April 13, 2021

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Third stimulus check update: Some of you are no longer going to get money under new plan for $1,400 payments. – NJ.com

4 min read

President Joe Biden “is comfortable” with demands by some Senate Democrats to cut the thresholds for receiving direct payments under the $1.9 trillion coronavirus stimulus bill, his spokeswoman said Wednesday.

Under the proposal that could reach the Senate floor as early as Thursday, individuals earning up to $75,000 and couples earning up to $150,000 still would get a full $1,400 per person payment. But unlike the House-passed bill, the amounts would quickly phase out to where individuals making more than $80,000 and couples making more than $160,000 would not get any money.

The first two rounds of stimulus checks phased out at $100,000 for individuals and $200,000 for couples, meaning that many households who received two rounds of financial help would not get a third.

Biden was fine with the lower thresholds, White House press secretary Jen Psaki said during her daily press briefing Wednesday.

“He is comfortable with where the negotiations stand,” Psaki said. “Of course, there are going to be ongoing discussions. We don’t have a final bill, as you know. There will be ongoing discussions. He is comfortable and knows there will be tweaks at the margin.”

But the numbers weren’t final yet as negotiations continued, scuttling plans to try to bring the legislation to the floor on Wednesday. The bill then would go back to the House with eye toward getting it to Biden by March 14, when the current extension of unemployment insurance ends.

“I am confident that the Senate will ultimately reach a compromise that delivers direct stimulus checks to most hardworking New Jerseyans and billions more in aid our state and residents desperately need to get people vaccinated, keep essential workers on the job, safely reopen schools, provide assistance to the unemployed and hungry, support our struggling restaurants and small businesses, and protect renters and homeowners from eviction and foreclosure,” said Democratic U.S. Sen. Robert Menendez.

While progressives may have lost on the higher thresholds, they apparently did win on unemployment insurance, where Senate Democrats planned to keep the additional payments at $400 a week, rejecting calls to reduce them to the current level of $300.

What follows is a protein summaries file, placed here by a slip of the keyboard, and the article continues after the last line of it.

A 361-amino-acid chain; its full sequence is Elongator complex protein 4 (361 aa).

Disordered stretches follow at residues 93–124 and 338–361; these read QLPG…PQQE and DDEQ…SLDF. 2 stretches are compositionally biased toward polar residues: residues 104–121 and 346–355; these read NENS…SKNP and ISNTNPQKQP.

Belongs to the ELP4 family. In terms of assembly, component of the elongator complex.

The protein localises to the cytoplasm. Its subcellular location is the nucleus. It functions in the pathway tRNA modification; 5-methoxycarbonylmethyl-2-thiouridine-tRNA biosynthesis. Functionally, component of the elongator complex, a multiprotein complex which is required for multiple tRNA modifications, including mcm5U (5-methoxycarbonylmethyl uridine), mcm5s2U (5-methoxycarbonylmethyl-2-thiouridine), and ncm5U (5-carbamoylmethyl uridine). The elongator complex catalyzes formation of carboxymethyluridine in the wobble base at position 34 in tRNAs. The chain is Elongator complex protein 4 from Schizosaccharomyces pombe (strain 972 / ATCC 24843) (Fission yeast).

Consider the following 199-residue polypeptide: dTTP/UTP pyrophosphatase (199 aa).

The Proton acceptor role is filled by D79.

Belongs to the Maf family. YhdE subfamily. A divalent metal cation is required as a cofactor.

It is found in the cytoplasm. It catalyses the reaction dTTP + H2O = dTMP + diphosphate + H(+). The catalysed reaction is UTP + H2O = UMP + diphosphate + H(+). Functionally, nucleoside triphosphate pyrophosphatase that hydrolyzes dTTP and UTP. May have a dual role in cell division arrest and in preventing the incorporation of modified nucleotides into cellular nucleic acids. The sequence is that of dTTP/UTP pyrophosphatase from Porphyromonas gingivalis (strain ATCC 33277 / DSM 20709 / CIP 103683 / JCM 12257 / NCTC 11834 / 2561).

“We have to pay attention to the entire package,” said Rep. Donald Norcross, D-1st Dist., a vice chair of the Congressional Progressive Caucus. “I’m going to reserve judgment until the final draft. Im going to bite my tongue for a little bit and see what they come up with.”

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While Republicans remain unified against the legislation, a Monmouth University Poll released Wednesday said the stimulus remained popular with the public.

The bill was supported by 62% of Americans. including one-third of self-identified Republicans, with 34% in opposition. And the $400 unemployment insurance benefits were backed by 67%-30%.

The poll of 802 adults was conducted Feb. 25-March 1 and had a margin of error of plus or minus 3.5 percentage points.

Senate Majority Leader Chuck Schumer said he wanted to have Republican support.

“We had always hoped that this very important work would be bipartisan,” Schumer, D-N.Y., said on the Senate floor. “Regrettably, it seems that too many of our Republican colleagues are resorting to the same, predictable objections they raise about nearly every proposal supported by a Democrat. It almost doesn’t matter what’s in the bill, everything my colleagues oppose is ‘a liberal wish list.’”

But Rep. Kevin Brady, the top Republican on the House Ways and Means Committee, said there has been no effort to reach across the aisle.

“There has not been a moment of discussion with Republicans,” said Brady, R-Texas, who used the same procedures in 2017 to cut taxes and to try to repeal the Affordable Care Act with no Democratic support. “I challenge anyone to claim with a straight face that this has bipartisan input or consensus at all.”

The legislation includes a massive expansion of the child tax credit and earned income tax credit for lower-income Americans. That would benefit 1.6 million children in New Jersey under age 18 and 354,000 workers without children, according to the Center on Budget and Policy Priorities, a progressive research group.

“I don’t think it’s possible to overstate the sweeping potential impact,” Democratic U.S. Sen. Cory Booker said on a conference call to highlight the proposals. “When these two changes are passed, it really will be one of the most transformative economic policies ever to come out of Washington, D.C., in decades. This will be the greatest cut in child poverty in American history.”

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Jonathan D. Salant may be reached at jsalant@njadvancemedia.com. Follow him at @JDSalant.

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